By Carolyn Thompson
I was always confused about the difference between onboarding and orientation? There is a difference … and it makes all the difference in your ability to keep those great employees you just hired. A couple definitions:
Onboarding is the process of building engagement from the first contact until the employee becomes established within the organization. This includes integrating the new employee with the company and its culture and getting them the tools and information needed to become a productive member of the team.
Orientation, on the other hand, is a stage of onboarding where new employees are welcomed into the organization, and learn about it and their job responsibilities.
The goal of onboarding is to make the person feel that they want to work in your organization. The goal of orientation is to integrate the new employees into the organization as quickly as possible.
What’s the difference between onboarding in your organization’s office or remotely, as many companies are having to do in this moment? Lucky for you, you can use all the ideas here now while you have lots of remote work going on, and in the future when some new staff are in the office and some are remote.
To start with, you should understand that onboarding is about 10% recruiting, 20% assessing candidates, 25% orientation to your association and 50% ongoing coaching, guidance and support. In other words, onboarding doesn’t begin or end after an employee’s first day on the job.
First Contact and Assessment
Recruiting is all about figuring out whether a person is right for your organization and a particular job and for that person to figure out if your organization and that particular job is right for them.
The first contact starts before we even know it does – people see our organization online, driving by, in print, from the viewpoint of a current employee or customer. This doesn’t mean you can’t plan for the first contact – your website, social media, print information and the outside of your building or office, if you have one, are all pretty controllable. Will the viewpoint of current staff send the message you want a potential new employee to have? Yes, if you:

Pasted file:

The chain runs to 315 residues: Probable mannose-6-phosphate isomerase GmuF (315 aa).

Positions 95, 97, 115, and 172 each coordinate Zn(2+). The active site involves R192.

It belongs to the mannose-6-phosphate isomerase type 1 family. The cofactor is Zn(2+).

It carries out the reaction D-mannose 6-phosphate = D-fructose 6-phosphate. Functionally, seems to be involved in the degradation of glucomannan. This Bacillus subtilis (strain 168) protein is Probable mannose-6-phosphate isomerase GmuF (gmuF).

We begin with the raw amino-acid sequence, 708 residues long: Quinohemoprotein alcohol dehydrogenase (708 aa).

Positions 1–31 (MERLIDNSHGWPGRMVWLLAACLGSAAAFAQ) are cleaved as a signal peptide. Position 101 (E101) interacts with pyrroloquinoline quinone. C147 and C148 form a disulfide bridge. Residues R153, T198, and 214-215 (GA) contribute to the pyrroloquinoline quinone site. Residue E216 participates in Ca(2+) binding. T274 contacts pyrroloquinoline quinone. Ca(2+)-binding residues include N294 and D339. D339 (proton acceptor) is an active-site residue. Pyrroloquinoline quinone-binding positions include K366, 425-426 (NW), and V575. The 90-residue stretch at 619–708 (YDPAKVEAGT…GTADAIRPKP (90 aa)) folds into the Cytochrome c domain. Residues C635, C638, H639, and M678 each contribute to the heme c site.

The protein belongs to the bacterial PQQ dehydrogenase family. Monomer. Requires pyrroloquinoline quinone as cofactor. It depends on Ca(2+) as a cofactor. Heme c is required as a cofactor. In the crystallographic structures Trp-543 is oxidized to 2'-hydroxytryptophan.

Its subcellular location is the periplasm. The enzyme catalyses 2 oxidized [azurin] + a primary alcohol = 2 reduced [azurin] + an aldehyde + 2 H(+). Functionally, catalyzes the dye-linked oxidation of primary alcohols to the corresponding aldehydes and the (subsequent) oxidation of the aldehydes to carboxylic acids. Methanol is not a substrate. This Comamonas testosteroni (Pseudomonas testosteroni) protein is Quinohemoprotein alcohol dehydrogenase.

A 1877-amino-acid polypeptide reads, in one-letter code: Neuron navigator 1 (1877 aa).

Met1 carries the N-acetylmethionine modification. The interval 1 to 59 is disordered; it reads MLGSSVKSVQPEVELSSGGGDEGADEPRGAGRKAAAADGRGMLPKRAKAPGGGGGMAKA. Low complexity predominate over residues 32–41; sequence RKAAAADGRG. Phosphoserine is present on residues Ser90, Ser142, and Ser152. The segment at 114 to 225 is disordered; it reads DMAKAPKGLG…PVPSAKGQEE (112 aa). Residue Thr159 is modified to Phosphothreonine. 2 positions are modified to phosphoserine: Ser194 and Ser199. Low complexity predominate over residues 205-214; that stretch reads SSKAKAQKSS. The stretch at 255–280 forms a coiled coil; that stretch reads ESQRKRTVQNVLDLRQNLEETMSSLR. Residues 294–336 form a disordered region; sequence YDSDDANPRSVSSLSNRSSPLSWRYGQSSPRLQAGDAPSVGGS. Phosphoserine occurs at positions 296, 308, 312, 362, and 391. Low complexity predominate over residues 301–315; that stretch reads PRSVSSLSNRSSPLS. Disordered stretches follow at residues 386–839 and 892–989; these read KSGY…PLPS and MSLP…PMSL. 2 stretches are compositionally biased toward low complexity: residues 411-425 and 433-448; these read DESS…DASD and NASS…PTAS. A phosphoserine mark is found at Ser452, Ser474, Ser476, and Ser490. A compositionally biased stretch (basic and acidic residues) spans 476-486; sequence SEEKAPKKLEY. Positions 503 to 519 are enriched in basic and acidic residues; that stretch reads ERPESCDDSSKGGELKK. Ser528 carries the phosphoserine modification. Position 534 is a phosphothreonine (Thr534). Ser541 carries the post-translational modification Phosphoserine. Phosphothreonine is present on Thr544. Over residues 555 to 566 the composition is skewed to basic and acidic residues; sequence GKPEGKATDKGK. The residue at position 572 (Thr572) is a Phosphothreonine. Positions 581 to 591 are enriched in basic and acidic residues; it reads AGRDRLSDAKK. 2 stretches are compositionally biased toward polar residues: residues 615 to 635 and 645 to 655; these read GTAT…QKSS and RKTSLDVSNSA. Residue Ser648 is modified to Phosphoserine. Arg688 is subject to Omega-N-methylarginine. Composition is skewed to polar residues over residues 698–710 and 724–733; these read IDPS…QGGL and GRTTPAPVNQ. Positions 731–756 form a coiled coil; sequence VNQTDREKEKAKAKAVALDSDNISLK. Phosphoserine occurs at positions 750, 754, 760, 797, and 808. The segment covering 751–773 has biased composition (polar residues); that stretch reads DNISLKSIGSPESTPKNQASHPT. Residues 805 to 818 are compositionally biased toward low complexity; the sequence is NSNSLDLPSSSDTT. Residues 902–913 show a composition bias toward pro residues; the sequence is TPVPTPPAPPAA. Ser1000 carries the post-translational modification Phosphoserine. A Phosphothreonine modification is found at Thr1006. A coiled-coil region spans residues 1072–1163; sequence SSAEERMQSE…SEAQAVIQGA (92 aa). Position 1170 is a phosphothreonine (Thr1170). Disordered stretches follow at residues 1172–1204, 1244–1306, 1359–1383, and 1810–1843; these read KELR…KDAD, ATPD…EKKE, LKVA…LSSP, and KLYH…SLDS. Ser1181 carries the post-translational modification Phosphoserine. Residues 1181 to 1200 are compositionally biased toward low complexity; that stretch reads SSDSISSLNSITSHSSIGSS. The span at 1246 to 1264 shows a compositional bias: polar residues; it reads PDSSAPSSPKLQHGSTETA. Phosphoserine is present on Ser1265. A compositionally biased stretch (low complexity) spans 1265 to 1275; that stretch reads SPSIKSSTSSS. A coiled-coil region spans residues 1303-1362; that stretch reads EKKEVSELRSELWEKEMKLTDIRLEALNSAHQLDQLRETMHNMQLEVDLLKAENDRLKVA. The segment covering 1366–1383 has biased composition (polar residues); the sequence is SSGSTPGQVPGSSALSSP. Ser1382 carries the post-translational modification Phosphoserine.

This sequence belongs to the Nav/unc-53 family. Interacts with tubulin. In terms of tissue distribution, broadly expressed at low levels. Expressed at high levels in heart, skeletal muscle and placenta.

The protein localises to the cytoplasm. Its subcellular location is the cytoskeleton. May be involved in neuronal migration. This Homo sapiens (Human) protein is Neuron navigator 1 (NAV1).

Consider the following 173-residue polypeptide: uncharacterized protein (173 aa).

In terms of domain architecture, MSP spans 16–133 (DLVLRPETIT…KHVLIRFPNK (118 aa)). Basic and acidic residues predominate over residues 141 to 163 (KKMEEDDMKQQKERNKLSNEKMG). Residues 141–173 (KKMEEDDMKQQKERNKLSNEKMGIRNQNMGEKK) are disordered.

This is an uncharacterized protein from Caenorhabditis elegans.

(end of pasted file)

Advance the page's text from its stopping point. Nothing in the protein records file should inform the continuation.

- Help staff learn the impact of their words and actions (online and in person) on the image of your organization both to clients and potential employees.
- Create a clear mission, vision for the future and values statement, and then help staff learn them and live them.
Let’s assume your current assessment process gives you an accurate reading on who has the skills, interests and aptitudes for a particular job in your organizations’ industry and your specific culture. That’s a great start to onboarding success. We must also be sure we are building engagement in more than the just the facts of the tasks:
Be sure your organization culture is being communicated throughout the interview process. An example of the wrong message is a sophisticated tech organization that requires potential employees to come to the office to fill out a paper-based application, or one that makes a big deal of their family-friendly policies and flex time, but then requires potential employees to interview only at 8 a.m. on Mondays.
These first touchpoints with potential new hires has been at least partially remote – with certain processes being online – in most workplaces for many years. We have websites to tell about our organizations to customers as well as potential employees. We use online assessment tests and even some of the initial interviewing is on the phone or via video. Keep moving in that direction.